A class action lawsuit is seeking $4.9 billion in damages as a result of alleged privacy violations stemming from a recent health information breach affecting beneficiaries of the TRICARE military health program.
Don't be too fast to blame Research In Motion for the disruption in BlackBerry service if your organization suffered from the lack of e-mail exchanges. It could be partly your fault, too, says noted infosec lawyer Francoise Gilbert.
"Given that the data tested against our network consisted of sign-in ID-password pairs, and that the overwhelming majority of the pairs resulted in failed matching attempts, it is likely the data came from another source and not from our networks," says CISO Phillip Reitinger.
"With a company-issued device, you can issue a policy that says users have no rights of privacy over information on the device," says Javelin's Tom Wills. But with employee-owned devices? A whole new set of issues.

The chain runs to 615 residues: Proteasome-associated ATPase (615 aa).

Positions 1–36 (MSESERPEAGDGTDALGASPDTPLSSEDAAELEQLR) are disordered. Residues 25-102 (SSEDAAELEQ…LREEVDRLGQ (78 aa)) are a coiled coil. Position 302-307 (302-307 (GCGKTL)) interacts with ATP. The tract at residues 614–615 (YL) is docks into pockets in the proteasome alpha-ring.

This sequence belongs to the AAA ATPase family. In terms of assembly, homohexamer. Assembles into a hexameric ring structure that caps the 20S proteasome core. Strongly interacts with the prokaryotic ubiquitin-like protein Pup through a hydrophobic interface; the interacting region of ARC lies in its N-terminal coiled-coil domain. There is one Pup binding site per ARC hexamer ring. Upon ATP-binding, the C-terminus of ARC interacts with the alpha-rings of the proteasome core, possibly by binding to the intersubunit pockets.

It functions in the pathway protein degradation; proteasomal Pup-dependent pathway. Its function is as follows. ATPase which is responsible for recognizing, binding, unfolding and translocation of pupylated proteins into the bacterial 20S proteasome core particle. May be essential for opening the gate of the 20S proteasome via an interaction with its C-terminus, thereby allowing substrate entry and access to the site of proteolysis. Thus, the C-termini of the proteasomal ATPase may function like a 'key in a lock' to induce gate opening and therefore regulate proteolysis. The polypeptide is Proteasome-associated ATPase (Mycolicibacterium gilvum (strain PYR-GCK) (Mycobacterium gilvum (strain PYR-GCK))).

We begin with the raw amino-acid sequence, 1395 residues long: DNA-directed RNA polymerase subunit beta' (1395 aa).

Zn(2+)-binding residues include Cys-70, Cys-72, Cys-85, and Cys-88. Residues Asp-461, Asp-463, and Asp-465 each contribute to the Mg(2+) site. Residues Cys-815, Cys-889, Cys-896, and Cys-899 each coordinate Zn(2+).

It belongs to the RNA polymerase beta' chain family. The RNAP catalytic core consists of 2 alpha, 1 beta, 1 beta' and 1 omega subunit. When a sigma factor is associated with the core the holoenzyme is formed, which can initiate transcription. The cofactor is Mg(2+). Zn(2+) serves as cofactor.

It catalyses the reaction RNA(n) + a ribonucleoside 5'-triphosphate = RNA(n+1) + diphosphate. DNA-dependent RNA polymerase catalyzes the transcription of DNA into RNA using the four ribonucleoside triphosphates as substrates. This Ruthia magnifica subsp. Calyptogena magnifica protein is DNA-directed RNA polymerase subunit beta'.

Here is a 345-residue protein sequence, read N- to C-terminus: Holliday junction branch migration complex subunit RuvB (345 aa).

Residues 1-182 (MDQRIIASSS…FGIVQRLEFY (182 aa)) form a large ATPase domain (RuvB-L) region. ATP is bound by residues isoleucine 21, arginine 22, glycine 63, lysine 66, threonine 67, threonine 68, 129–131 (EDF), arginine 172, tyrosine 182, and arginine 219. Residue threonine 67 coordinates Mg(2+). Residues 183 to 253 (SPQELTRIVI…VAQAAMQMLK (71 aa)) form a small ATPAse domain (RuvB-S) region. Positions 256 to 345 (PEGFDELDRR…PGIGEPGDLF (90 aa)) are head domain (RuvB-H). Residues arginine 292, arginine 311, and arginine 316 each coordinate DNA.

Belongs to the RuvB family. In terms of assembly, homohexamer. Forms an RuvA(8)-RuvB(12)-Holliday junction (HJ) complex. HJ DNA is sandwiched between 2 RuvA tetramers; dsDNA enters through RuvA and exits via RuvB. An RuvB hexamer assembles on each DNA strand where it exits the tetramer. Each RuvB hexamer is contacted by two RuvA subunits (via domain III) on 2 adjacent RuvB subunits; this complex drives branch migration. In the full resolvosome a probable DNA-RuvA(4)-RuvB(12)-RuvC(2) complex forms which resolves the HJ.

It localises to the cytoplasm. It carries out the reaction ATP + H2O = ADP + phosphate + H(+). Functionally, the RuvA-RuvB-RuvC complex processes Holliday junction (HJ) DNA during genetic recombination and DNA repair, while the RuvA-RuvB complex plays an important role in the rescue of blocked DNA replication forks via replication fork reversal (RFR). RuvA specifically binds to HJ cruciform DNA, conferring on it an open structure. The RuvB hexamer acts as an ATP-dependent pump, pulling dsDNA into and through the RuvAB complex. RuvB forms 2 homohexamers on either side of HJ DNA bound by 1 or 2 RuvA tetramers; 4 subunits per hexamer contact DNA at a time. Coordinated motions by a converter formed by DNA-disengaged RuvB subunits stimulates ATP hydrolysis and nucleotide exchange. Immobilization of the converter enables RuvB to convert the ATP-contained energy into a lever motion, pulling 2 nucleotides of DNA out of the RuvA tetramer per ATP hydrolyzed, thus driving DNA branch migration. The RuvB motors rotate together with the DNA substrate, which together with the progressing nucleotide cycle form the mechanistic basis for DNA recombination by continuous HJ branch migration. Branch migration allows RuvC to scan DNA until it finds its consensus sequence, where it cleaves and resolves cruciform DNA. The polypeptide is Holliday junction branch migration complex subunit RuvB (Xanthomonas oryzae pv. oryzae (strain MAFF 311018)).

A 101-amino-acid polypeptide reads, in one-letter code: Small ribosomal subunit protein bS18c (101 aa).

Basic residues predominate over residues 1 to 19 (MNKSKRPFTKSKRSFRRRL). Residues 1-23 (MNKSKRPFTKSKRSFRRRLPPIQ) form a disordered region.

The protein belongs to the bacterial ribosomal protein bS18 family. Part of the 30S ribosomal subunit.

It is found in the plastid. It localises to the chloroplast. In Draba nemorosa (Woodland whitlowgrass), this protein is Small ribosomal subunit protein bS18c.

By December 6, 2011, all federal agencies must develop a compliance plan for how they will identify and protect Controlled Unclassified Information (CUI). Is your agency ready?
In this white paper, Patricia Hammar, executive secretary of the CUI Presidential Task Force, provides expert advice on developing a CUI...
Elayne Starkey recently gave up her BlackBerry for an iPhone, and uses the Apple mobile device for personal and work doings, securely connecting to the computer system of her employer, the state of Delaware.
About 4.9 million patients treated in San Antonio area military treatment facilities since 1992 have been affected by a health information breach involving the theft of backup tapes for electronic health records.
With the announcement of a breach affecting 4.9 million patients in the Defense Department's TRICARE healthcare program, there have now been five incidents that each affected at least 1 million individuals since the HIPAA breach notification rule took effect.